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Market-based reforms of public schooling: some unpleasant dynamics

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  • Adnett, Nick
  • Bougheas, Spiros
  • Davies, Peter

Abstract

Reforms in m any countries have attempted to increase the degree of competition in schooling markets. The partial implementation of market solutions has not always produced the uniform, system-wide rise in educational standards anticipated by economists advocating reform. In this paper we analyse schooling market outcomes utilizig a simple model of the type of local market created in England and Wales. Regulatory authorities and researchers have noted that within local English and Welsh schooling markets, reform has been associated with an increase in the diversity of school performance, with pre-existing school hierarchies being reinforced, ra ther than challenged. We show that both promotion of an indicator of school performance based upon unadjusted pupil attainment and the presence of peer group effects can generate these market outcomes.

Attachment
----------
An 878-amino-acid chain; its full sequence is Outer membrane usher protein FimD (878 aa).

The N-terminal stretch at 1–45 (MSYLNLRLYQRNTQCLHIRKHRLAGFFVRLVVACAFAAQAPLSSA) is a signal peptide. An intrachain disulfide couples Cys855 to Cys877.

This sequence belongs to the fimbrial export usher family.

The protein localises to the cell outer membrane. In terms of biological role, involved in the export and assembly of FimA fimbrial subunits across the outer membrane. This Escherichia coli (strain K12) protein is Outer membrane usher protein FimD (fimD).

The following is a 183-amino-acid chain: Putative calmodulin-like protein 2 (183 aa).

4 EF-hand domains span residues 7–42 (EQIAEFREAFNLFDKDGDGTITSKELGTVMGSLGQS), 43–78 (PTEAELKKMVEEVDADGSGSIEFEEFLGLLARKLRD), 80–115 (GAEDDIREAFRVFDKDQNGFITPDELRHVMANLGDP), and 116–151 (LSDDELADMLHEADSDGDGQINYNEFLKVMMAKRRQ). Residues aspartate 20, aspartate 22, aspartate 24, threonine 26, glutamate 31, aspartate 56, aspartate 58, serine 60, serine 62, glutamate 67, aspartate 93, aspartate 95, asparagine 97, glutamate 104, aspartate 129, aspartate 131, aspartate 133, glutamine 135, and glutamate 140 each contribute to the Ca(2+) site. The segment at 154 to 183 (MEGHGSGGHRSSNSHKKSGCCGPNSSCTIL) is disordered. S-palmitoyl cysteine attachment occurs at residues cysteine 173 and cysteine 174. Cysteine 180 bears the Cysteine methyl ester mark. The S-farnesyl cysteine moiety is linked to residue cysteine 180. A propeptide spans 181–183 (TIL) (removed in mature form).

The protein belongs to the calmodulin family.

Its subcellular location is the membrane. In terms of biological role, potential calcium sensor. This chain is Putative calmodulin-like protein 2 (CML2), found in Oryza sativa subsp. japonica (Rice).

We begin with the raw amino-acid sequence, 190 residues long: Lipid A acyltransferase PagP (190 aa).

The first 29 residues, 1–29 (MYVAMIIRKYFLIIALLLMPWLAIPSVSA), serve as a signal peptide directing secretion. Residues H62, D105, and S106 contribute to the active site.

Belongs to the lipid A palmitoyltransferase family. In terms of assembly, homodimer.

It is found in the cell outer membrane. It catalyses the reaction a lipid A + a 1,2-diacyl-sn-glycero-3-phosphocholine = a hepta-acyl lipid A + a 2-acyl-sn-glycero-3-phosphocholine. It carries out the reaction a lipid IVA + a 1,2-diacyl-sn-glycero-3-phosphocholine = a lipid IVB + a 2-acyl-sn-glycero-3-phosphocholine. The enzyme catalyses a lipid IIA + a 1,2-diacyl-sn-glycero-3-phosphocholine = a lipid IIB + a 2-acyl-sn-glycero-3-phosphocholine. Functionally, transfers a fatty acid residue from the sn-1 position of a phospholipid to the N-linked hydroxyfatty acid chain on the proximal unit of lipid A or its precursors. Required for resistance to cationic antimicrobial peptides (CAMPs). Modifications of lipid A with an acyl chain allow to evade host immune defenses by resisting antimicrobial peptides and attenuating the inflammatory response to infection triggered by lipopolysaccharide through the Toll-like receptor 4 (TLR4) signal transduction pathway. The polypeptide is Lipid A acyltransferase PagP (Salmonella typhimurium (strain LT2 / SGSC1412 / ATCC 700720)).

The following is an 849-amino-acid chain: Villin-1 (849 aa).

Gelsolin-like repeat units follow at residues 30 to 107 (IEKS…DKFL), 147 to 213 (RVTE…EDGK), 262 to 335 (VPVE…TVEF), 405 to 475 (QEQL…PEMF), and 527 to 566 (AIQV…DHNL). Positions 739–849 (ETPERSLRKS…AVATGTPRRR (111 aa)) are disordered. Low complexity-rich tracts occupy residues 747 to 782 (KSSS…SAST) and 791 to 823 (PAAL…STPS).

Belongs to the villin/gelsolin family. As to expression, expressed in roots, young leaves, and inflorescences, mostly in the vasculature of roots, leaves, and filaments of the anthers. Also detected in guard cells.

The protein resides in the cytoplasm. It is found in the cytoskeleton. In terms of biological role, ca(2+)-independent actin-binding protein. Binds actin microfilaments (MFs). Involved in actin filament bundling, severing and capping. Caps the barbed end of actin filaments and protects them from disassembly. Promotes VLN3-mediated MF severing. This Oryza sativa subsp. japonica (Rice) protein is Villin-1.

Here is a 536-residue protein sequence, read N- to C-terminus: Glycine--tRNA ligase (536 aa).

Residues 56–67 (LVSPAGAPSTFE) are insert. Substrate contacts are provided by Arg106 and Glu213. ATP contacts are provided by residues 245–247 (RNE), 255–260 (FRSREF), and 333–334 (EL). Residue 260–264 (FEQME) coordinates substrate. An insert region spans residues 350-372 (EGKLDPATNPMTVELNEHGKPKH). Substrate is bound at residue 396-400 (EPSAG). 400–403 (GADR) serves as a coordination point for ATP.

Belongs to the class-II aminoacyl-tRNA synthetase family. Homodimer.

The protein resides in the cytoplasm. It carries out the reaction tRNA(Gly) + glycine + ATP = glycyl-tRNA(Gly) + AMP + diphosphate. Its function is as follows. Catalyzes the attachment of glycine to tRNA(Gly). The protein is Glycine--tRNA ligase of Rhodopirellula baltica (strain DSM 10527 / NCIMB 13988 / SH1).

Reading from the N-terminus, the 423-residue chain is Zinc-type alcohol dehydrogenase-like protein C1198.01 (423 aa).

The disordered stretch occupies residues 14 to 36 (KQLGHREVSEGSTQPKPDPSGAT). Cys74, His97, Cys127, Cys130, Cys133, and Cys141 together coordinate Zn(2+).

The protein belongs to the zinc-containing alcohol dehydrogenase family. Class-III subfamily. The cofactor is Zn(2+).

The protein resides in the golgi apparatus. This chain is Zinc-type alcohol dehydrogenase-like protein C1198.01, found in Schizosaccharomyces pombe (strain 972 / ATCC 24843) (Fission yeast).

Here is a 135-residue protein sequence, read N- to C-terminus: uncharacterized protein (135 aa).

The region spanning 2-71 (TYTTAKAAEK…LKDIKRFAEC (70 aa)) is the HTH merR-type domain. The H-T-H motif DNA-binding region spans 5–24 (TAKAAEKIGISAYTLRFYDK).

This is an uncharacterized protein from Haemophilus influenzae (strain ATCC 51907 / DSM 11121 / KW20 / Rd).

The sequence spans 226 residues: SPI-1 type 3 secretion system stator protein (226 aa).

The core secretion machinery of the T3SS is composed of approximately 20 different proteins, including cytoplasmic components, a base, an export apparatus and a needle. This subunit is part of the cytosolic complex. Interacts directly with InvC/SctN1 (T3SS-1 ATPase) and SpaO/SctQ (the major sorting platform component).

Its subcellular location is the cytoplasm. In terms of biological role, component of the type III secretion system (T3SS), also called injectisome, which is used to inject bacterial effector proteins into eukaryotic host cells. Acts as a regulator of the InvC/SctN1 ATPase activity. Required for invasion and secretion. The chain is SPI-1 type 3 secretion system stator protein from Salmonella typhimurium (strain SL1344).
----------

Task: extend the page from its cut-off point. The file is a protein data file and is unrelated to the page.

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Bibliographic Info

Article provided by Elsevier in its journal Economics of Education Review.

Volume (Year): 21 (2002)
Issue (Month): 4 (August)
Pages: 323-330

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Handle: RePEc:eee:ecoedu:v:21:y:2002:i:4:p:323-330

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References

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  1. Donald Robertson & James Symons, 1996. "Do peer Groups Matter? Peer Groups versus Schooling Effects on Academic Attainment," CEP Discussion Papers dp0311, Centre for Economic Performance, LSE.